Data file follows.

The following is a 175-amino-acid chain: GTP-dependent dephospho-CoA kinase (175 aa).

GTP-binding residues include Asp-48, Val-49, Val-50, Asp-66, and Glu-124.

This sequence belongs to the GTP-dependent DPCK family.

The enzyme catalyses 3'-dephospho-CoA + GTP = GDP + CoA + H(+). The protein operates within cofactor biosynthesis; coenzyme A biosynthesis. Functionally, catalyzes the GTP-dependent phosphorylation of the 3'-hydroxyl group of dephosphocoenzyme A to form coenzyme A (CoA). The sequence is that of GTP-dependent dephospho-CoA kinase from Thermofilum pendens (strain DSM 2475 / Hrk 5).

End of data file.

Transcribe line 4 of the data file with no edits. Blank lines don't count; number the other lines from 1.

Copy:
The enzyme catalyses 3'-dephospho-CoA + GTP = GDP + CoA + H(+). The protein operates within cofactor biosynthesis; coenzyme A biosynthesis. Functionally, catalyzes the GTP-dependent phosphorylation of the 3'-hydroxyl group of dephosphocoenzyme A to form coenzyme A (CoA). The sequence is that of GTP-dependent dephospho-CoA kinase from Thermofilum pendens (strain DSM 2475 / Hrk 5).